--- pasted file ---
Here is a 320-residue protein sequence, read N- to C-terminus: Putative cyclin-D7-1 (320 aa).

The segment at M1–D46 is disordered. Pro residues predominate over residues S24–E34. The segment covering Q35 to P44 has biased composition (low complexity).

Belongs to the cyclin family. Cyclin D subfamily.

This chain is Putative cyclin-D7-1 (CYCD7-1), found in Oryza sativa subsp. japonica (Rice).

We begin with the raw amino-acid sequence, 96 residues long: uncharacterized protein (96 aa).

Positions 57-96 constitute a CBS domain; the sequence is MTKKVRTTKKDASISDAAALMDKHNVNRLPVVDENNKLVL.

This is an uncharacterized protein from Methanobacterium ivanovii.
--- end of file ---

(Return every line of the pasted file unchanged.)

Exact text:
Here is a 320-residue protein sequence, read N- to C-terminus: Putative cyclin-D7-1 (320 aa).

The segment at M1–D46 is disordered. Pro residues predominate over residues S24–E34. The segment covering Q35 to P44 has biased composition (low complexity).

Belongs to the cyclin family. Cyclin D subfamily.

This chain is Putative cyclin-D7-1 (CYCD7-1), found in Oryza sativa subsp. japonica (Rice).

We begin with the raw amino-acid sequence, 96 residues long: uncharacterized protein (96 aa).

Positions 57-96 constitute a CBS domain; the sequence is MTKKVRTTKKDASISDAAALMDKHNVNRLPVVDENNKLVL.

This is an uncharacterized protein from Methanobacterium ivanovii.